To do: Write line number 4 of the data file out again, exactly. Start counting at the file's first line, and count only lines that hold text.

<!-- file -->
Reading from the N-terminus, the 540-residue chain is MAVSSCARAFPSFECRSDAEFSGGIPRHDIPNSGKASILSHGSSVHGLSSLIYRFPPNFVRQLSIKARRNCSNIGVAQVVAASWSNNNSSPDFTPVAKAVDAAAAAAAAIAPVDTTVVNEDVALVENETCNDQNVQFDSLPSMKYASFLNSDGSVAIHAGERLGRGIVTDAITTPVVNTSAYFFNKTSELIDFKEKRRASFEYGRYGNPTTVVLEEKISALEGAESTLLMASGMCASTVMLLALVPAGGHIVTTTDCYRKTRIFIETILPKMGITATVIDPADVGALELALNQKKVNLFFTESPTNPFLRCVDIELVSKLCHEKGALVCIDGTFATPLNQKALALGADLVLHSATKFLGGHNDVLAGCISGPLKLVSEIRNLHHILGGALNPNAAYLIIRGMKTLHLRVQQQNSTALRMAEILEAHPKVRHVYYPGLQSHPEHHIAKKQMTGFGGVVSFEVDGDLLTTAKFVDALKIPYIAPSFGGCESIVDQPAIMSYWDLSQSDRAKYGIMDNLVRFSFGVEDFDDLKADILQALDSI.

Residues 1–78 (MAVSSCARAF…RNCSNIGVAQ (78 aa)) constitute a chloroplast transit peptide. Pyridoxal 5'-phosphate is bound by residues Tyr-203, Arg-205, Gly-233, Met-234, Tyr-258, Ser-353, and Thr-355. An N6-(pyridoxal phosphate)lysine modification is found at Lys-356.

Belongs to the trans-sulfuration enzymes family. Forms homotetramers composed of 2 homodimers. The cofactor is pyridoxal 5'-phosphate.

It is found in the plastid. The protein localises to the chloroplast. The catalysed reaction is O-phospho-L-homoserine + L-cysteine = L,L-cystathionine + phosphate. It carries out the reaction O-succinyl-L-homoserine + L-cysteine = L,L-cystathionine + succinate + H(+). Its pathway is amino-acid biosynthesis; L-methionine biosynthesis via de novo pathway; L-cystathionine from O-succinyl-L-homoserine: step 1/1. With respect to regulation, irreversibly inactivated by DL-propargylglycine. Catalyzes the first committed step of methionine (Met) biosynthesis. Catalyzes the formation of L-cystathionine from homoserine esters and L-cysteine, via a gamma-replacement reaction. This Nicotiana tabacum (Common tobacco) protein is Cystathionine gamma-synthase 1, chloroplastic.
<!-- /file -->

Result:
It is found in the plastid. The protein localises to the chloroplast. The catalysed reaction is O-phospho-L-homoserine + L-cysteine = L,L-cystathionine + phosphate. It carries out the reaction O-succinyl-L-homoserine + L-cysteine = L,L-cystathionine + succinate + H(+). Its pathway is amino-acid biosynthesis; L-methionine biosynthesis via de novo pathway; L-cystathionine from O-succinyl-L-homoserine: step 1/1. With respect to regulation, irreversibly inactivated by DL-propargylglycine. Catalyzes the first committed step of methionine (Met) biosynthesis. Catalyzes the formation of L-cystathionine from homoserine esters and L-cysteine, via a gamma-replacement reaction. This Nicotiana tabacum (Common tobacco) protein is Cystathionine gamma-synthase 1, chloroplastic.